# 5.3.5: Monopsony and the Minimum Wage

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Learning Objective

1. Compare the impact of a minimum wage on employment in the case where the labor market is perfectly competitive to the case of a monopsony labor market.
2. Discuss the debate among economists concerning the impact of raising the minimum wage.

We have seen that wages will be lower in monopsony than in otherwise similar competitive labor markets. In a competitive market, workers receive wages equal to their MRPs. Workers employed by monopsony firms receive wages that are less than their MRPs. This fact suggests sharply different conclusions for the analysis of minimum wages in competitive versus monopsony conditions.

In a competitive market, the imposition of a minimum wage above the equilibrium wage necessarily reduces employment, as we learned in the chapter on perfectly competitive labor markets. In a monopsony market, however, a minimum wage above the equilibrium wage could increase employment at the same time as it boosts wages!

Figure 14.9 shows a monopsony employer that faces a supply curve, S, from which we derive the marginal factor cost curve, MFC. The firm maximizes profit by employing Lm units of labor and paying a wage of $4 per hour. The wage is below the firm’s MRP. Now suppose the government imposes a minimum wage of$5 per hour; it is illegal for firms to pay less. At this minimum wage, L1 units of labor are supplied. To obtain any smaller quantity of labor, the firm must pay the minimum wage. That means that the section of the supply curve showing quantities of labor supplied at wages below $5 is irrelevant; the firm cannot pay those wages. Notice that the section of the supply curve below$5 is shown as a dashed line. If the firm wants to hire more than L1 units of labor, however, it must pay wages given by the supply curve.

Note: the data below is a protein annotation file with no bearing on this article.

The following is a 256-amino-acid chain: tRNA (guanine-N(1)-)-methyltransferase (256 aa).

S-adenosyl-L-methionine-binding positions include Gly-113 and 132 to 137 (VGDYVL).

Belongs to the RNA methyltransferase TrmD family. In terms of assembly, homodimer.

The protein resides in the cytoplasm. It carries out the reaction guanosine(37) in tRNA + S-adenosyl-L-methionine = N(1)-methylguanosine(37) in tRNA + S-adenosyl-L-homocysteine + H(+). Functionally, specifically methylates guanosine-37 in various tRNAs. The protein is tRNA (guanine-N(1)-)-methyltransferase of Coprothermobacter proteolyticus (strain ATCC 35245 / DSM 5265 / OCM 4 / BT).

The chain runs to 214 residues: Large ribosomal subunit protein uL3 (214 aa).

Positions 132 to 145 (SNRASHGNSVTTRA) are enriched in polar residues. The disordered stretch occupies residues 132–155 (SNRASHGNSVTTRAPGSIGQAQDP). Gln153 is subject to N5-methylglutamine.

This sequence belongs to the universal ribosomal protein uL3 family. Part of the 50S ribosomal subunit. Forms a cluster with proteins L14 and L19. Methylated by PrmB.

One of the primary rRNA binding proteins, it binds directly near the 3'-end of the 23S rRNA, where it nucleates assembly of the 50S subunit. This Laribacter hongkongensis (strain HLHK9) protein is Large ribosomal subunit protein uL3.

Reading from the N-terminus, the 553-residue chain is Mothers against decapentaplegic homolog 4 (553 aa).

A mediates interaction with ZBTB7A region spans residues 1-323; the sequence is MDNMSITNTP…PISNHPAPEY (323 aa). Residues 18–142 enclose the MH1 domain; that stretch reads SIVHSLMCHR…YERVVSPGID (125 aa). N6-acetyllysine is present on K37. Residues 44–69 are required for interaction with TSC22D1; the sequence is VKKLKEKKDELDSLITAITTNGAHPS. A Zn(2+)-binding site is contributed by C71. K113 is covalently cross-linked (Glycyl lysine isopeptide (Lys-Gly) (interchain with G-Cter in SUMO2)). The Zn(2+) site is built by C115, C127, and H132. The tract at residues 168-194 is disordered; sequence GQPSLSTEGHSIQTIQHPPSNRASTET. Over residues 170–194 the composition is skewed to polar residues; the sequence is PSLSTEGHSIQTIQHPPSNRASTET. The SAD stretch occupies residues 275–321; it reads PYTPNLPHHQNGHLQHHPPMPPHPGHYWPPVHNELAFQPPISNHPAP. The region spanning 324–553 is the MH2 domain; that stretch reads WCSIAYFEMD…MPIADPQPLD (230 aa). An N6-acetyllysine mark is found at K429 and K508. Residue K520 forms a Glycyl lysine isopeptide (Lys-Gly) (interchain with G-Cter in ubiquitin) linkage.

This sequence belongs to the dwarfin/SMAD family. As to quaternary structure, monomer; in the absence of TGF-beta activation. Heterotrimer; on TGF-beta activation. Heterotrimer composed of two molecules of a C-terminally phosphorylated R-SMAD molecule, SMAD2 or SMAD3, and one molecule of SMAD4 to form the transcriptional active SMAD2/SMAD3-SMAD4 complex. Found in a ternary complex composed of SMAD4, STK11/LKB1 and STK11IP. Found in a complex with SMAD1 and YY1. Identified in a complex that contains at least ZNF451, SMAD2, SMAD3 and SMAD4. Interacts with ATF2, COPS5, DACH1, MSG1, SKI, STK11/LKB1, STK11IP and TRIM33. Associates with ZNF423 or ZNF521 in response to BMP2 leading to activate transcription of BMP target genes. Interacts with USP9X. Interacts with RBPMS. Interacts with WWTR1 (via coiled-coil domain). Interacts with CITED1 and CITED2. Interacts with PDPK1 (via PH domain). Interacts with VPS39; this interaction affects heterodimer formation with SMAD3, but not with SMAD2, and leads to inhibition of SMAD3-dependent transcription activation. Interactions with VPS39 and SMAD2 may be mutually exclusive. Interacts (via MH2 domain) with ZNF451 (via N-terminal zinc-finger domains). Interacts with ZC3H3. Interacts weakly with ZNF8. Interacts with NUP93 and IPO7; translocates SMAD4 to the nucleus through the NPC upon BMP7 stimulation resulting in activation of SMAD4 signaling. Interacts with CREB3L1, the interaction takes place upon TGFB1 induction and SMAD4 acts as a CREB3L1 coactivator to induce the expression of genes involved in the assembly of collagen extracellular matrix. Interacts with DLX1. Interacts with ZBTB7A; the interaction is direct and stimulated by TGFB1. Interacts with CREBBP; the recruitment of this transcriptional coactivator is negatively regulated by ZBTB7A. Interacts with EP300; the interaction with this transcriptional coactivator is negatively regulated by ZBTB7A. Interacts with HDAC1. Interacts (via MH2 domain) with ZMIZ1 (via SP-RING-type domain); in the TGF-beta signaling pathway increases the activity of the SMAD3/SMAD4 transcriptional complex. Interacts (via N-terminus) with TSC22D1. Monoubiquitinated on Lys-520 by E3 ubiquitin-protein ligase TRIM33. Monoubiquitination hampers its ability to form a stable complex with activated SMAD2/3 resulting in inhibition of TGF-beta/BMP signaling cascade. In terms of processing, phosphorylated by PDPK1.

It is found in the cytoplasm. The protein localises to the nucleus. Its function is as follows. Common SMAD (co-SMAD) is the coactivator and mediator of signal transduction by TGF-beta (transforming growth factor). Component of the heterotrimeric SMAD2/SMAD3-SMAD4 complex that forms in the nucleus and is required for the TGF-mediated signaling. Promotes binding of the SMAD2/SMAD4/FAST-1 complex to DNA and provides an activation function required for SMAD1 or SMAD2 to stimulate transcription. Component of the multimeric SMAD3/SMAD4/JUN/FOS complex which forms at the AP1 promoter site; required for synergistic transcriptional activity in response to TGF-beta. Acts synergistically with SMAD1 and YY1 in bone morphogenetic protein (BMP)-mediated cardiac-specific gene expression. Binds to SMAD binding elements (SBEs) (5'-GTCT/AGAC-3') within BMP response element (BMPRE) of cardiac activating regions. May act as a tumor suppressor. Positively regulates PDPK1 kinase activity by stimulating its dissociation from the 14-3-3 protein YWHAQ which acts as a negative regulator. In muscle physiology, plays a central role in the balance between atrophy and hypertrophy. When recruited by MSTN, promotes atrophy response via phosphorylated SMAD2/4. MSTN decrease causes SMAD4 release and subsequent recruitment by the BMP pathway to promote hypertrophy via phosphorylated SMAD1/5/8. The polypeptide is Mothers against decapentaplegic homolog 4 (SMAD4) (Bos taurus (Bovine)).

Marginal factor cost is affected by the minimum wage. To hire additional units of labor up to L1, the firm pays the minimum wage. The additional cost of labor beyond L1 continues to be given by the original MFC curve. The MFC curve thus has two segments: a horizontal segment at the minimum wage for quantities up to L1 and the solid portion of the MFC curve for quantities beyond that.

The firm will still employ labor up to the point that MFC equals MRP. In the case shown in Figure 14.9, that occurs at L2. The firm thus increases its employment of labor in response to the minimum wage. This theoretical conclusion received apparent empirical validation in a study by David Card and Alan Krueger that suggested that an increase in New Jersey’s minimum wage may have increased employment in the fast food industry. That conclusion became an important political tool for proponents of an increase in the minimum wage. The validity of those results has come under serious challenge, however, and the basic conclusion that a higher minimum wage would increase unemployment among unskilled workers in most cases remains the position of most economists. The discussion in the Case in Point summarizes the debate.

## Key Takeaways

• In a competitive labor market, an increase in the minimum wage reduces employment and increases unemployment.
• A minimum wage could increase employment in a monopsony labor market at the same time it increases wages.
• Some economists argue that the monopsony model characterizes all labor markets and that this justifies a national increase in the minimum wage.
• Most economists argue that a nationwide increase in the minimum wage would reduce employment among low-wage workers.